9. Mike Broadman

    Mike Broadman Producer

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    Has anyone heard the DAD of The Planets w/ Pictures at an Exhibition?

    NP: Tenacious D
     
  10. Scott Merryfield

    Scott Merryfield Executive Producer

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    As I mentioned in the general classical music thread, the recording of "The Planets" that I own was lacking in performance quality, IMO. This recording was my only real exposure to this work, and I never pursued another performance. I guess I thought that the piece itself wasn't to my liking.

    Anyway, the recording I am referring to is on EMI by Andrew Davis and the Toronto Symphony. Does anyone else own this version, and if so, what are your thoughts?
     
  11. Paul.S

    Paul.S Producer

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    Jack, Zen et al.:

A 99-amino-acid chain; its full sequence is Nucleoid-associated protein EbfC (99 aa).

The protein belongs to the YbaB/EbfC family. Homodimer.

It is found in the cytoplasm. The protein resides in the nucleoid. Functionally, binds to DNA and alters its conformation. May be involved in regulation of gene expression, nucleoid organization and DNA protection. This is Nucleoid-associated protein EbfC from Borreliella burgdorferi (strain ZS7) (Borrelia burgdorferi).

Nice to hear others enjoy the Dutoit/MSO. I edited my post above to include its catalog number. It would appear as though PolyGram-acquirer Universal Music Group has perhaps re-released this recording under its Penguin Classics line (http://www.iclassics.com/iclassics/a...electionId=364)?
    Jack, regarding the Levi/Atlanta/Telarc DTS, you wrote:
     
  12. Zen Butler

    Zen Butler Producer

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    that's 3 NP's , at the hand of these current threads.
     
  13. RogerB

    RogerB Second Unit

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    Simon Rattle / Philharmonia Orchestra on EMI. I have the LP and have never seen the CD available until today - at Amazon UK.
     
  14. Stefan A

    Stefan A Second Unit